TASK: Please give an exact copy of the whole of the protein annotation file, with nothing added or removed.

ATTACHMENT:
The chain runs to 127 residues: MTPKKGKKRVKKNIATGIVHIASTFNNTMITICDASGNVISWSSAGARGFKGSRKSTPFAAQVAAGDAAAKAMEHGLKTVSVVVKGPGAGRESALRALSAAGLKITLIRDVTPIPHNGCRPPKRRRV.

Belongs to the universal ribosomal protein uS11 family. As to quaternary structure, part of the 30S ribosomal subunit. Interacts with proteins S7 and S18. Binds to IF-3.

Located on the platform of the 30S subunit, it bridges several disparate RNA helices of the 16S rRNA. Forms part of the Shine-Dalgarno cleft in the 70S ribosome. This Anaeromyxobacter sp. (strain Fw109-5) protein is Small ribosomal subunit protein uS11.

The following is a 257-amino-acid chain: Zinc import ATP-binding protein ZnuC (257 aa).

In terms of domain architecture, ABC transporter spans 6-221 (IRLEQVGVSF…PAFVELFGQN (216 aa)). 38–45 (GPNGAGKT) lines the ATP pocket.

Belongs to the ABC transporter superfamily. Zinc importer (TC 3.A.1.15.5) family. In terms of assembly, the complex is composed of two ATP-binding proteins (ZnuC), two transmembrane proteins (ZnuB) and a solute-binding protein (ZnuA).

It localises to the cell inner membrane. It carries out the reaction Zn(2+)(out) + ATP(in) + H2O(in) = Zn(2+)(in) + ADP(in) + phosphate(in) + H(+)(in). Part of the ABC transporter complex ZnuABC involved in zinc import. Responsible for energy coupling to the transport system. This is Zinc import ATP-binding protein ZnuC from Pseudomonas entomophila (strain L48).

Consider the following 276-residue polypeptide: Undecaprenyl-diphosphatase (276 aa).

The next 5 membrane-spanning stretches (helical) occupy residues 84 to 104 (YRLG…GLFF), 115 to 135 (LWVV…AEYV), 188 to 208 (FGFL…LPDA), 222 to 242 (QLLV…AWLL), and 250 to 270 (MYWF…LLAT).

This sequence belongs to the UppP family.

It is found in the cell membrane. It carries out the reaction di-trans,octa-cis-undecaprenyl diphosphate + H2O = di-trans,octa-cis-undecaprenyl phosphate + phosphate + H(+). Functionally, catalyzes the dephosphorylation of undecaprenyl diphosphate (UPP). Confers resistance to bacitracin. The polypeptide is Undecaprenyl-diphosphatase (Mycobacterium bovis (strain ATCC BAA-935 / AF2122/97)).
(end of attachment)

The chain runs to 127 residues: MTPKKGKKRVKKNIATGIVHIASTFNNTMITICDASGNVISWSSAGARGFKGSRKSTPFAAQVAAGDAAAKAMEHGLKTVSVVVKGPGAGRESALRALSAAGLKITLIRDVTPIPHNGCRPPKRRRV.

Belongs to the universal ribosomal protein uS11 family. As to quaternary structure, part of the 30S ribosomal subunit. Interacts with proteins S7 and S18. Binds to IF-3.

Located on the platform of the 30S subunit, it bridges several disparate RNA helices of the 16S rRNA. Forms part of the Shine-Dalgarno cleft in the 70S ribosome. This Anaeromyxobacter sp. (strain Fw109-5) protein is Small ribosomal subunit protein uS11.

The following is a 257-amino-acid chain: Zinc import ATP-binding protein ZnuC (257 aa).

In terms of domain architecture, ABC transporter spans 6-221 (IRLEQVGVSF…PAFVELFGQN (216 aa)). 38–45 (GPNGAGKT) lines the ATP pocket.

Belongs to the ABC transporter superfamily. Zinc importer (TC 3.A.1.15.5) family. In terms of assembly, the complex is composed of two ATP-binding proteins (ZnuC), two transmembrane proteins (ZnuB) and a solute-binding protein (ZnuA).

It localises to the cell inner membrane. It carries out the reaction Zn(2+)(out) + ATP(in) + H2O(in) = Zn(2+)(in) + ADP(in) + phosphate(in) + H(+)(in). Part of the ABC transporter complex ZnuABC involved in zinc import. Responsible for energy coupling to the transport system. This is Zinc import ATP-binding protein ZnuC from Pseudomonas entomophila (strain L48).

Consider the following 276-residue polypeptide: Undecaprenyl-diphosphatase (276 aa).

The next 5 membrane-spanning stretches (helical) occupy residues 84 to 104 (YRLG…GLFF), 115 to 135 (LWVV…AEYV), 188 to 208 (FGFL…LPDA), 222 to 242 (QLLV…AWLL), and 250 to 270 (MYWF…LLAT).

This sequence belongs to the UppP family.

It is found in the cell membrane. It carries out the reaction di-trans,octa-cis-undecaprenyl diphosphate + H2O = di-trans,octa-cis-undecaprenyl phosphate + phosphate + H(+). Functionally, catalyzes the dephosphorylation of undecaprenyl diphosphate (UPP). Confers resistance to bacitracin. The polypeptide is Undecaprenyl-diphosphatase (Mycobacterium bovis (strain ATCC BAA-935 / AF2122/97)).